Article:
Similarly, I am using the term “person” rather than the term human being to suggest how the conceptual category grounding liberal thought has proven to be remarkably elastic, not necessarily restricted to or coterminous with the category of the human. The distance between “personhood” and “humanity,” of course, is perhaps most evident in the scientific rhetoric of the American School of Ethnology. As the prominent Louisiana physician Samuel Cartwright explained when introducing his scientific classification of the Negro, the Negro is a peculiar kind of human being:
It is not intended by the use of the term Prognathous to call in question the black man's humanity or the unity of the human races as a genus, but to prove that the species of the genus homo are not a unity, but a plurality, each essentially different from the others. . . not that the negro is a brute, or half-man and half brute, but a genuine human being, anatomically constructed, about the head and face, more like the monkey tribes and the lower order of animals than any other species of the genus man.24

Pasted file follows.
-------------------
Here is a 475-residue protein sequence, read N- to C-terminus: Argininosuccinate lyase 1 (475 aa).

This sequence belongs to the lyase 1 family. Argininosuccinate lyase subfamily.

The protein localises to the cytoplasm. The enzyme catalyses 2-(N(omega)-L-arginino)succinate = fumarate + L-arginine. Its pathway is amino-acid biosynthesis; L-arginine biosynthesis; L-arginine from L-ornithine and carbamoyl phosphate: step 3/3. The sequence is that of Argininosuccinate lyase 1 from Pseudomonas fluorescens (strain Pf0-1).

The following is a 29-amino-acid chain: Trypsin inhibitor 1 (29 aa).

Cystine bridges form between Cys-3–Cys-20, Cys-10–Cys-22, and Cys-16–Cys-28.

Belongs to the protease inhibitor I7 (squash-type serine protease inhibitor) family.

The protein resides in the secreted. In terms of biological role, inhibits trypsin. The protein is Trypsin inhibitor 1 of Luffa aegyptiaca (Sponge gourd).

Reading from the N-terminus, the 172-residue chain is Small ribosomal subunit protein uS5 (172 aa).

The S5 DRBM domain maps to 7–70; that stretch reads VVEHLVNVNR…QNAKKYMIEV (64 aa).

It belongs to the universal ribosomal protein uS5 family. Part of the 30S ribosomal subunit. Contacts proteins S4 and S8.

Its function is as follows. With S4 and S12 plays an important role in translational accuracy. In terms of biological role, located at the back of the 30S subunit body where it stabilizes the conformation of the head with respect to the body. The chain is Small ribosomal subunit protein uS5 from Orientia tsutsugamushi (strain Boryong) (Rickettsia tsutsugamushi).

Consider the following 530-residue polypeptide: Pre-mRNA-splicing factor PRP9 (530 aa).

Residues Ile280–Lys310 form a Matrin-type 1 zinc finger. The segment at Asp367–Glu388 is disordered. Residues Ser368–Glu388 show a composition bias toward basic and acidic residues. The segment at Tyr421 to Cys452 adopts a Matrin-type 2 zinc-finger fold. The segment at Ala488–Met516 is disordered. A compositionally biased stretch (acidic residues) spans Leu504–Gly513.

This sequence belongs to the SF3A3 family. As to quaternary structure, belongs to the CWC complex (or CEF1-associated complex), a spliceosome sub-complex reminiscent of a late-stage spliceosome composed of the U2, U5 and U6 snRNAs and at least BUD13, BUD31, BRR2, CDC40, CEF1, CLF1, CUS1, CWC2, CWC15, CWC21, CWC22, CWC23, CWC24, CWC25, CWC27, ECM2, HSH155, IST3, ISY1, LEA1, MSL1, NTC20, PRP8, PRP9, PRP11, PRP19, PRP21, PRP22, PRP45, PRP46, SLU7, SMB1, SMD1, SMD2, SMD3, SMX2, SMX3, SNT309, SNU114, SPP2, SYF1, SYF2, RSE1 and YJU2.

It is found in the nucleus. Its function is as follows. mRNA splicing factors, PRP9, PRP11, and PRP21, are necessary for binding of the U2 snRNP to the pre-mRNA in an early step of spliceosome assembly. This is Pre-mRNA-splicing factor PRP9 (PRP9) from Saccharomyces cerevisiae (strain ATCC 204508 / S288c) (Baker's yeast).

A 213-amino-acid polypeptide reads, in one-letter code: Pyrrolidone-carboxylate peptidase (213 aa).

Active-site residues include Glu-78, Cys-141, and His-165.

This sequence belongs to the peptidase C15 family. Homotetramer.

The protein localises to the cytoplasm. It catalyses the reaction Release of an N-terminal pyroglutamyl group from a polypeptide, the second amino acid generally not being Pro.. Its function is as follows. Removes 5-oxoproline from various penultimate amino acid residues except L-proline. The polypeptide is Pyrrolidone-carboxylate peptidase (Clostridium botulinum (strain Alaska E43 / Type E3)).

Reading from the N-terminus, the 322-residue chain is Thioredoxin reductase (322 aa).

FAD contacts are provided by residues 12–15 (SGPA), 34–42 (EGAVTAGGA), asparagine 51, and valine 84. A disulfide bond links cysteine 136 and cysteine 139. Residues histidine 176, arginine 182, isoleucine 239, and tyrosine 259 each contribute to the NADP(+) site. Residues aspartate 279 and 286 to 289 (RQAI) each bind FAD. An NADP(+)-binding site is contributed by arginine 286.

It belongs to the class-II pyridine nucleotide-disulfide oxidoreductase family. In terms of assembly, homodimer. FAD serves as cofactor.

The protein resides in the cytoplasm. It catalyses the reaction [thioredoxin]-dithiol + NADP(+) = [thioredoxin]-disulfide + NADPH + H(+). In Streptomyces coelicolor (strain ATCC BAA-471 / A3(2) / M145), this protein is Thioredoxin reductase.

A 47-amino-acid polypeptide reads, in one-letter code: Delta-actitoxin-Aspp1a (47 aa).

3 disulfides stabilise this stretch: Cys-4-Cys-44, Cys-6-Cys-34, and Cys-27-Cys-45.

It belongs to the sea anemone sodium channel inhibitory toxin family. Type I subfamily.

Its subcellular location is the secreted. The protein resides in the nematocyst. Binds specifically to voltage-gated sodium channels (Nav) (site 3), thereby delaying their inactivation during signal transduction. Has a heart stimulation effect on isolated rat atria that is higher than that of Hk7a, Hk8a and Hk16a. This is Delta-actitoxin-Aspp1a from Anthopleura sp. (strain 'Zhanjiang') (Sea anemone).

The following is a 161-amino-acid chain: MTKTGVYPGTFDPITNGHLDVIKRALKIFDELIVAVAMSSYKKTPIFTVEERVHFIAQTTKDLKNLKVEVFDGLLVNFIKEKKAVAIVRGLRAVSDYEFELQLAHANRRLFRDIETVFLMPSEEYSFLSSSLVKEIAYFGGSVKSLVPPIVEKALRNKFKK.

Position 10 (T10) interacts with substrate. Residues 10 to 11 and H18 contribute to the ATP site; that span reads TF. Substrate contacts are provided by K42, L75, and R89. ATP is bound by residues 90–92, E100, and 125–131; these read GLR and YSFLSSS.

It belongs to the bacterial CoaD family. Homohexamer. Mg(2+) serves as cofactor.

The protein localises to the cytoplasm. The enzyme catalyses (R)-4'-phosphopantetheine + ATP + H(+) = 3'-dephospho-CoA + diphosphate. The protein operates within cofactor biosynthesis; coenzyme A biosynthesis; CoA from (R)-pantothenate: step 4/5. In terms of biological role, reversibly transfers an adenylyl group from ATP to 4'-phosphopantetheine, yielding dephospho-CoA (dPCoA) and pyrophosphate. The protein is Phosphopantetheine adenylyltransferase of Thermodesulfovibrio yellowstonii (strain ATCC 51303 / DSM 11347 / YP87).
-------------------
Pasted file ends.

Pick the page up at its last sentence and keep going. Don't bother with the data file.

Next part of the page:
Cartwright's statement clarifies the extent to which many pro-slavery thinkers recognized the Negro as a human being, but not as a “person,” regarding the Negro as an essentially different species of human and therefore as ineligible for the legal rights and ethical regard inalienably guaranteed to “persons.”25
If during the antebellum period “personhood” was at times resolutely allied with ascriptive ideologies of race, class, and gender and thus a strikingly exclusive category, one far more contracted than the notion of the human, today “personhood” is often invoked as a spectacularly inclusive category, one that extends well beyond the notion of the human. Thus, it has been argued that rights are possessed, according to legal theorists, by corporations, buildings, labor unions, and ships, and, according to deep ecologists, by animals, trees, and even rocks, and, according to futurists like Hans Moravec and Ray Kurzweil, by artificial intelligence and computer programs.26